Chicago has the Miracle Mile.
Las Vegas has the strip.
And in Gatlinburg it’s called … Well, it’s also called the strip. As it turns out, there aren’t as many catchy nicknames for a main drag as you may think.
How long is the strip in Gatlinburg?
Gatlinburg’s strip is the full Smoky Mountain experience condensed to within .8 miles. It starts where the Parkway (aka U.S. 441) intersects with Ski Mountain Road and ends at the Cherokee Orchard Road intersection.
In other words, from the Marathon Station at the top to Aunt Mahalia’s Candies at the bottom.
In light of recent developments below Mahalia’s along the Parkway, including places like Anakeesta and Ole Red, some suggest that the strip now extends further down.
For example, there is too much open space. If it’s not chock-a-block with unhealthy foods, tacky curio shops, mini-golf and bizarre “museums” it ain’t the strip.
I say all that lovingly, though.
For many of us, Gatlinburg’s strip played a formative role in our young lives. It was a place we could go and exercise a little freedom, to play and to make unfortunate buying decisions like air-brushed T-shirts and jade pendants.
To that end, what the strip best represents, I think, is simply the freedom to have fun. It’s laser tag, mini-golf and the Ripley’s Museum. It’s pizza joints and arcades and sugar and sweets and candy.
When does the strip open in Gatlinburg?
If you’re going to come play on the strip, you’d best come early.
Many of the shops and attractions are shuttered by 9 pm. Most restaurants are closed by 10 or 11 pm.
Even the bars shut down relatively early in the ‘Burg, where the motto is come and have fun, but for goodness sakes, we’ve gotta get up in the morning.
Here are some of our favorite things to do on the strip before getting in bed at a respectable hour.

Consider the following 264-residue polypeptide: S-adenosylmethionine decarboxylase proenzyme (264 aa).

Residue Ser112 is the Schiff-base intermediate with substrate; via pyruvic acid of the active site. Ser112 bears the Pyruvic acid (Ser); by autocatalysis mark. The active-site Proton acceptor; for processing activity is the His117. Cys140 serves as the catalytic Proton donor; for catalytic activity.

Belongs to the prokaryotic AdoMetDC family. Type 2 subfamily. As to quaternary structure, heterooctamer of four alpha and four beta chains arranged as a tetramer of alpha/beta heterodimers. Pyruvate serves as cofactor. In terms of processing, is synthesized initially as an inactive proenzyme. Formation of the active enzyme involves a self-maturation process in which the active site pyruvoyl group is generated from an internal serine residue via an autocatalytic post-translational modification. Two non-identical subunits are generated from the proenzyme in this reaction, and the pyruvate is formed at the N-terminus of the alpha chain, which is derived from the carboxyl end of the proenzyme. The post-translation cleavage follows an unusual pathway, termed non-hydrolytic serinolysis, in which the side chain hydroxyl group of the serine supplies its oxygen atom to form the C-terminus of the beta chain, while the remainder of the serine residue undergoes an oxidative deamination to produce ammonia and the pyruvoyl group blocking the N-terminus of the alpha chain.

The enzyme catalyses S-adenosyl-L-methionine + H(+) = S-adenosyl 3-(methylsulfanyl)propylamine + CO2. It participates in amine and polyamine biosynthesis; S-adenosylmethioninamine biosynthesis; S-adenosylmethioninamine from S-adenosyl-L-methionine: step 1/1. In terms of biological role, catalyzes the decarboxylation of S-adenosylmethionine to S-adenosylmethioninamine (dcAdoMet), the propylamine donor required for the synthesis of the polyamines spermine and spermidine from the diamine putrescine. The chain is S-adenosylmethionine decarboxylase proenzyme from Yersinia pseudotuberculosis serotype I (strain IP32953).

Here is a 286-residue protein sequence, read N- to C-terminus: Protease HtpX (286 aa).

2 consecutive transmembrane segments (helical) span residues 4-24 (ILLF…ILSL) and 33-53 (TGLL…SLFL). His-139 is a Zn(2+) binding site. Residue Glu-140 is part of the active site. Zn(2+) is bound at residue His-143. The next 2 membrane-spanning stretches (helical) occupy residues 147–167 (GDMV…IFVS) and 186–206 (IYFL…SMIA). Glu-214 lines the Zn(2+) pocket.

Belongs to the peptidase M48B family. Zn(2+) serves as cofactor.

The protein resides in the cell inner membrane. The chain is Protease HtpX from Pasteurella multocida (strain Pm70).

5. Go shopping
I like to make fun of some of the more touristy shops along the strip. But, I’ve spent a lot of money inside them.
The better shopping, for my mind, is at the lower end of the strip where you can find the strange and wonderful Mountain Mall and the quaint Village Shoppes with their inexplicable European vibe.
The strip is also a great place to go Christmas shopping if you like to give – or get – more unique gifts.
I’m fond of the Celtic Heritage Company in the back of the Village for beautiful items you don’t see much in East Tennessee.
There’s also the Misty Mountain Soap Company – which I briefly hoped was Led Zeppelin-themed soaps. Sadly, it is not. But they do have nice soap if that’s the kind of thing you are interested in.
Other alliterative and oddly specific Village Shops include the Sock Shop, The Pepper Palace, The Candle Cottage and the Cheese Cupboard which sell socks, hot sauces, candles and cheese, respectively.
4. Get a little buzzed
With the arrival of legal moonshine distilleries, you could do a proper pub crawl.
Above all, the nicest thing about drinking in Gatlinburg is – if you’re staying at a hotel in town – you can park your car and walk where you need to go. Or, in the worst-case scenario, get trolley passes.